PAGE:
There is also the son of Oxford and Elizabeth – it is actually believed that Elizabeth had several children from a multitude of lovers – who is not even considered for the throne because he, of course, did not know he was the queen’s son. The story is told on several time lines. We see Oxford as a man in his forties, who is obsessed with writing plays and has them played out under a different name – it is more of a coincidence that it is Shakespeare – and not Ben Johnson (Sebastian Armesto) – who claims to have written the plays. Then there is the younger Oxford who lives with the family of Cecil and marries their daughter. He wants to make a name for himself but William Cecil always interferes and spends a good part of his fortune.

It is also the story of Ben Johnson who wants to become a great playwrite himself (and he certainly was that) but today he is most famous for the inscription on the First Folio.

The movie tells a lot of stories, it is about a man who has to write but is not supposed to write, a man who cannot write and is supposed to be the best playwrite of his time, a man who did write but was never the best of his profession, and a woman who was a queen and a lover but was never allowed to be a mother.

The cast is great and, I must say, I have seen so many Elizabeth I but Vanessa Redgrave… holy mess! She is fantastic. The idea to cast her daughter Joely Richardson as her younger self is brilliant, of course. The movie is great and far more interesting than I make it out, believe me. It has fighting, and flight, and things explode and burn (this is Roland Emmerich, after all). People die. I was once again captivated by the performance of Jamie Campbell Bower who I though great in Sweeney Todd: The Demon Barber of Fleet Street, and who made for a really good young Oxford, arrogant, tortured, lost.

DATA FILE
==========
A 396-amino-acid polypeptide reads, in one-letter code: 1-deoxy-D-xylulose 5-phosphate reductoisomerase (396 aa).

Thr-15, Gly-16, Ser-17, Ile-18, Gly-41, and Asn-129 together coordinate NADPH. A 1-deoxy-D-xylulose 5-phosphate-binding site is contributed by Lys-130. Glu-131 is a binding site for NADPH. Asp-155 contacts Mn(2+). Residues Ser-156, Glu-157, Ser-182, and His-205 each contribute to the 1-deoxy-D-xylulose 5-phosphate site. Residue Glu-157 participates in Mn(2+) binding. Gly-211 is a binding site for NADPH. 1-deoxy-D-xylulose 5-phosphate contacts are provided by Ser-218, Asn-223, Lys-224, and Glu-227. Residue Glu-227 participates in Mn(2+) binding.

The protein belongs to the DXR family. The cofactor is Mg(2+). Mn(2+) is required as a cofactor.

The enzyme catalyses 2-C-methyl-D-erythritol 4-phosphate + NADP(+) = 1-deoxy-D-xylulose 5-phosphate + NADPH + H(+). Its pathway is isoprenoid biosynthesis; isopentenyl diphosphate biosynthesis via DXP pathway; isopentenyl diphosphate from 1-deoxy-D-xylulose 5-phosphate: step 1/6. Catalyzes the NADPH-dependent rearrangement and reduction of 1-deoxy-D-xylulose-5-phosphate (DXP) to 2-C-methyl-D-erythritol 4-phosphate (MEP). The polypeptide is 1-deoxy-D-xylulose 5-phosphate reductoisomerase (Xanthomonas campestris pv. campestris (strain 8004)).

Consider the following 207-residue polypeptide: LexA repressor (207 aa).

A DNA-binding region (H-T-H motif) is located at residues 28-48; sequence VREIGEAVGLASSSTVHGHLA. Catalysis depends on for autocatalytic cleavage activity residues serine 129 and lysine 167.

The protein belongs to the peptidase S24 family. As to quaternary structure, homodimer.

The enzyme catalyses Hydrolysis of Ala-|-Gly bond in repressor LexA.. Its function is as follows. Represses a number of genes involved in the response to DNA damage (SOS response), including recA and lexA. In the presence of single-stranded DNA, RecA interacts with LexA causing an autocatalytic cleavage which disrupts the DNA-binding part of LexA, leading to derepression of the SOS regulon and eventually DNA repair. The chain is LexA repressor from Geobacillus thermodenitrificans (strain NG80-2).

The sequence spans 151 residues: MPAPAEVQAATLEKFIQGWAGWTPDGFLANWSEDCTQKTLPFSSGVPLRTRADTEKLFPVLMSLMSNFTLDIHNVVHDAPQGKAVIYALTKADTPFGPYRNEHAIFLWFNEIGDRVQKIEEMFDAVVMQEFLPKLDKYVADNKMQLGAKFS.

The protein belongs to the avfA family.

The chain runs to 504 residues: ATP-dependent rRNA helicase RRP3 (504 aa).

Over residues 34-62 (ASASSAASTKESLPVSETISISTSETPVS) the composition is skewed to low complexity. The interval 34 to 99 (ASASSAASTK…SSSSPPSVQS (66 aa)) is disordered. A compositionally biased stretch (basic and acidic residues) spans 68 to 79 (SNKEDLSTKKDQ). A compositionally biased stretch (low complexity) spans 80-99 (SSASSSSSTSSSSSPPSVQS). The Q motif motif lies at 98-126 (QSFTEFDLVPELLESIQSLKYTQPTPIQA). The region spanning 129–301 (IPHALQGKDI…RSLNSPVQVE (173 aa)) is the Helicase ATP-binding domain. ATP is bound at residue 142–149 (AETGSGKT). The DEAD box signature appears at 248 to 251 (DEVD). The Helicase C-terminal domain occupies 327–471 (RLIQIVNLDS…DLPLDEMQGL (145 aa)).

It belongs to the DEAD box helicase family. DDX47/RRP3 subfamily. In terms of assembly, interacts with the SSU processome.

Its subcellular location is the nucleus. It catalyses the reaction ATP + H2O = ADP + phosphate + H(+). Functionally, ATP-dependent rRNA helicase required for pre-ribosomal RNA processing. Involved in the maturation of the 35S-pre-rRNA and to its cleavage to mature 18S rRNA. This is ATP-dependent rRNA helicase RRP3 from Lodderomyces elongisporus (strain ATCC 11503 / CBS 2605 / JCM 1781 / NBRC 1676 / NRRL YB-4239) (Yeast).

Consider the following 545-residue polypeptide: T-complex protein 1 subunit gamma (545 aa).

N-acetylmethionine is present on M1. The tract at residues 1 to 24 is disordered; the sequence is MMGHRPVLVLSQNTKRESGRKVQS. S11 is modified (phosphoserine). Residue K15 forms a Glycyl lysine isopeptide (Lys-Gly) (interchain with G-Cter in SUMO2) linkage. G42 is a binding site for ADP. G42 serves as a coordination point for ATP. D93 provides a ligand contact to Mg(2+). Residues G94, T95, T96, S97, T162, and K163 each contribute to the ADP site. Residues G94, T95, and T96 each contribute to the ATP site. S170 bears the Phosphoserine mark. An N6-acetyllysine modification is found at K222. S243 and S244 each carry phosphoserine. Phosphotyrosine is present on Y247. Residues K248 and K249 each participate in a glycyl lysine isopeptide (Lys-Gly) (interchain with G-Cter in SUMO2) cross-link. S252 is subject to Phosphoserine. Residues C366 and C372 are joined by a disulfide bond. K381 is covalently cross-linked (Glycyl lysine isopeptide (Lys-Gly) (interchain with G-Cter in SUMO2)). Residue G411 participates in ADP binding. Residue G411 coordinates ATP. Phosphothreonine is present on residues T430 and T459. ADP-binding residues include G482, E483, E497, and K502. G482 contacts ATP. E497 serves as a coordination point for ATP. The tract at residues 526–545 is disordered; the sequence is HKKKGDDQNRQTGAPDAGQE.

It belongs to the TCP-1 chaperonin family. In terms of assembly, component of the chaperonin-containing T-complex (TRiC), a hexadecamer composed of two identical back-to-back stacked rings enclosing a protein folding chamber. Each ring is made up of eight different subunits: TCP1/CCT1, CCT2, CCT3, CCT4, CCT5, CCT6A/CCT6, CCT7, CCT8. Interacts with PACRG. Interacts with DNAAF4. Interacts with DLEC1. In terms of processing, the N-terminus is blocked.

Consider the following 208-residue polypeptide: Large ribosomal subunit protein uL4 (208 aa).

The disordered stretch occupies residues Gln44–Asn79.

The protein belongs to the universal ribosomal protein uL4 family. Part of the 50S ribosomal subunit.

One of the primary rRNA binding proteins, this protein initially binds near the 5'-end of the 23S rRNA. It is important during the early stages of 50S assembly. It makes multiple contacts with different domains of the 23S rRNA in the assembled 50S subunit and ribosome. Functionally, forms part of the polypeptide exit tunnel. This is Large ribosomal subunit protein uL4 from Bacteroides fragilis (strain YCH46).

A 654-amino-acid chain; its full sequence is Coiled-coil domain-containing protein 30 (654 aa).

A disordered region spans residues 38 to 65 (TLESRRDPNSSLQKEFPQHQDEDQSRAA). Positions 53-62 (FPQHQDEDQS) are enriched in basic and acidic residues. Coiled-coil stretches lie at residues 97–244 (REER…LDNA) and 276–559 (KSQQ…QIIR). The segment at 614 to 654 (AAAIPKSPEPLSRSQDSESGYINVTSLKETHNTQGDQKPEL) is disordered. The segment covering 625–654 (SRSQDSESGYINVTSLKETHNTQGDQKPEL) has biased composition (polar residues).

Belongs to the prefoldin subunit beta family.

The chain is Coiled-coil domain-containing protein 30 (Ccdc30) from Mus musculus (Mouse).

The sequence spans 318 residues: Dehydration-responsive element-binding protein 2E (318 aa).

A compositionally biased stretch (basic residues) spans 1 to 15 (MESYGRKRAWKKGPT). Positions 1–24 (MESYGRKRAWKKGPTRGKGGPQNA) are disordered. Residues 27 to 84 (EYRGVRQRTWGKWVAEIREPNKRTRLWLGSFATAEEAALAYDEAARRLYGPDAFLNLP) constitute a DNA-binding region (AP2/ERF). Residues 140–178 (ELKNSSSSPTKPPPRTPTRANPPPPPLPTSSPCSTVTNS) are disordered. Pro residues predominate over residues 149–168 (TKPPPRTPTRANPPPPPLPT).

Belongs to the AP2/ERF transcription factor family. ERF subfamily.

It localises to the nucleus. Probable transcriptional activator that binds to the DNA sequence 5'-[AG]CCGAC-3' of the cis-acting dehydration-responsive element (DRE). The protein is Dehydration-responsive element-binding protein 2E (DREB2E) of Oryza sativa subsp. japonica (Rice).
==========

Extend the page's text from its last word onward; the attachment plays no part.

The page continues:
The introduction of the movie certainly is referential to Branagh’s Henry V, as it begins with Derek Jacobi as prologue. It is actually a little disconcerting seeing this film that has been made by Emmerich and Thor which has been done by Branagh. One might rather think that the two films had been done by the other… Anyways, it is – as always – a pleasure to see Shakespeare and it is certainly interesting to know and understand some of the debate that the poet himself inspired. Who was Shakespeare? I don’t know and it is not crucial for me to know but this movie showed an interesting theory, so I felt thoroughly entertained.

Thor – and phallic imagery

Thor (2011) by Kenneth Branagh

Okay, I should write this blog before I forget everything about the movie – because really, it is not that memorable. Yeah, I know what you’re thinking: is there actually a movie I will talk well about or is this just about ranting for me? It is not, and I liked Thor, still, it is not exactly Shakespeare (although a friend said that there was something Shakespearean to it and I kind of agree).